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Program Seeks Help Finding Dragonflies
July 22, 2005 12:00 AM - William Kates, Associated Press
The New York Dragonfly and Damselfly Atlas will map dragonfly and damselfly distribution across the state, highlight regions with exceptional diversity, and further the conservation of imperiled species, said Henry Tepper, state director for The Nature Conservancy, which sponsors the nature heritage program along with the state Department of Environmental Conservation.
Expert Questions Existence of Woodpecker
July 22, 2005 12:00 AM - Caryn Rousseau, Associated Press
An expert on the ivory-billed woodpecker is questioning evidence that purportedly shows the rare bird, once thought to be extinct, in the swamps of southeast Arkansas. Jerome A. Jackson, a zoologist at Florida Gulf Coast University, is challenging a blurry video cited by other scientists as showing a clip of one bird, saying the four-second image does "no more than suggest the possibility" that the bird still exists.
EarthNews Radio: GEM Car
July 21, 2005 12:00 AM - Paul Geary, ENN
Many people own more than one car, and often a family's second car is used just for short around-town trips. That car is a perfect candidate to be an electric car, like one that is already produced today.
Scientists Find Antarctic Has Strong Ecosystem
July 21, 2005 12:00 AM - William Kates, Associated Press
An expansive ecosystem of knee-high mud volcanoes, snowy microbial mats and flourishing clam communities lies beneath the collapsed Larsen Ice Shelf in Antarctica, say researchersThe discovery made in February in a deep glacial trough in the northwestern Weddell Sea was detailed this week in Eos, the weekly newspaper of the American Geophysical Union.
Britain to Build New Base for Scientific Research in the Antarctic
July 20, 2005 12:00 AM - Associated Press
Britain plans replace its aging scientific research station in the Antarctic with a structure on skis so that it can move away from dangerous ice, officials said Tuesday. It will use renewable energy sources and improved methods of handling waste.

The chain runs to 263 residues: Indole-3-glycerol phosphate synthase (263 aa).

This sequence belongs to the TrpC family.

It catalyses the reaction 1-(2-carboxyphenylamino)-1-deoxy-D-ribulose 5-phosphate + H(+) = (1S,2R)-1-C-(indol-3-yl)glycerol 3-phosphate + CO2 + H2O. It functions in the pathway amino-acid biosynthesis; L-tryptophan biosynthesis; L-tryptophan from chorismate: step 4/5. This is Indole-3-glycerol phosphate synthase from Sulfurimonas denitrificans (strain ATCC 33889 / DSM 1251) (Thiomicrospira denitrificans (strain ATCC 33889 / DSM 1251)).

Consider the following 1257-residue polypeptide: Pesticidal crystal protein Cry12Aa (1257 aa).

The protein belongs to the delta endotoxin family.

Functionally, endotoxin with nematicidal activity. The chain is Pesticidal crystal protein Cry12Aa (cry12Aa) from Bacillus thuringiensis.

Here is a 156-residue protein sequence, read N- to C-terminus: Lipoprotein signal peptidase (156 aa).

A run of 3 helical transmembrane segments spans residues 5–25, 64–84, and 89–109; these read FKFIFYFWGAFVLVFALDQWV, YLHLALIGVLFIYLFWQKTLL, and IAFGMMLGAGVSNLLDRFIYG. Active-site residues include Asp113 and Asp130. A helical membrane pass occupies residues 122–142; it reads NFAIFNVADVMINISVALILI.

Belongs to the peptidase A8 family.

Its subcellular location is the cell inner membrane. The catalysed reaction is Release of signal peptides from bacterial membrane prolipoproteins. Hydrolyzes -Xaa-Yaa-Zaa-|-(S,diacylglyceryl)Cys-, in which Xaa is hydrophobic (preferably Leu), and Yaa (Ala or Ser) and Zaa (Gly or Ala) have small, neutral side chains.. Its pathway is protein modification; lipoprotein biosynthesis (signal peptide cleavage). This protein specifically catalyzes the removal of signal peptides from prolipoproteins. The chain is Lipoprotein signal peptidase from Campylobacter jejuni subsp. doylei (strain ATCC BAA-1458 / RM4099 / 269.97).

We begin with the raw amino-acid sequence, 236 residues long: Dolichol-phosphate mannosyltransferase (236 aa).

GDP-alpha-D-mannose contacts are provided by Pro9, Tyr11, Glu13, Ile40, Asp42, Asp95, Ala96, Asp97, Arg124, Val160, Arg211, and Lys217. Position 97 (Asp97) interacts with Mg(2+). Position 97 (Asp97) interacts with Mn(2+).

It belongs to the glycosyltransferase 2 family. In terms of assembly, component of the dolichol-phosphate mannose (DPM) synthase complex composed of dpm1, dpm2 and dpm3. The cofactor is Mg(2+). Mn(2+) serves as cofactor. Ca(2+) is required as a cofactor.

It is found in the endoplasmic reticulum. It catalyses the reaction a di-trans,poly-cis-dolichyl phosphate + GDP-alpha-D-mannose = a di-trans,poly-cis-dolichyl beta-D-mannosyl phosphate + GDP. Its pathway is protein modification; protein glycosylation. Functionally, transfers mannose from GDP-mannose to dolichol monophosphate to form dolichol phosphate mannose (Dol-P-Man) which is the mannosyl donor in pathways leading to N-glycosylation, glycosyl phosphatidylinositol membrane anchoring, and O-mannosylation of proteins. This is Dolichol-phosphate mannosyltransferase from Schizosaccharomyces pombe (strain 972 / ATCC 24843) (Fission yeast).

Research Lab Probes Life Under the Sea
July 20, 2005 12:00 AM - Randolph E. Schmid, Associated Press
Living for days on end 63 feet beneath the waves is a near-ideal situation for researchers studying undersea life, biologist James Lindholm says. Yet sometimes the best-laid experiments can go awry.
Scientists Speed Coral Growth
July 20, 2005 12:00 AM - Sam Kean, St. Louis Post Dispatch
St. Louis sits hundreds of miles from the nearest natural coral, and it's on the other side of the world from the most famous coral reef. Yet the key to saving this crucial oceanic organism just might have sprung from the muddy banks of the Mississippi.
Texas A&M Leads World in Cloning Animals
July 18, 2005 12:00 AM - Juan A. Lozano, Associated Press
Eighty-six Squared has never been in a hurry. The Black Angus bull was born 15 years after cells from his genetic donor, Bull 86, were frozen as part of a study on natural disease resistance. When Bull 86 died in 1997, scientists thought his unique genetic makeup was lost. But researchers at Texas A&M University were able to clone him from the frozen cells in 2000.
High-Tech Cell Phones Help Africans Trade Crops
July 15, 2005 12:00 AM - Rebecca Harrison, Reuters
Daniel Mashva heaves his sack of cabbages and sweet potatoes into a rickety shared taxi and travels nine hours under the scorching sun to the market in Johannesburg. By the time he arrives, half his tiny harvest is rotten and the 48-year-old father of five returns to his impoverished village just a few pennies richer.
Unborn Babies Soaked in Chemicals, Survey Finds
July 14, 2005 12:00 AM - Maggie Fox, Reuters
Unborn U.S. babies are soaking in a stew of chemicals, including mercury, gasoline byproducts and pesticides, according to a report to be released Thursday. Although the effects on the babies are not clear, the survey prompted several members of Congress to press for legislation that would strengthen controls on chemicals in the environment.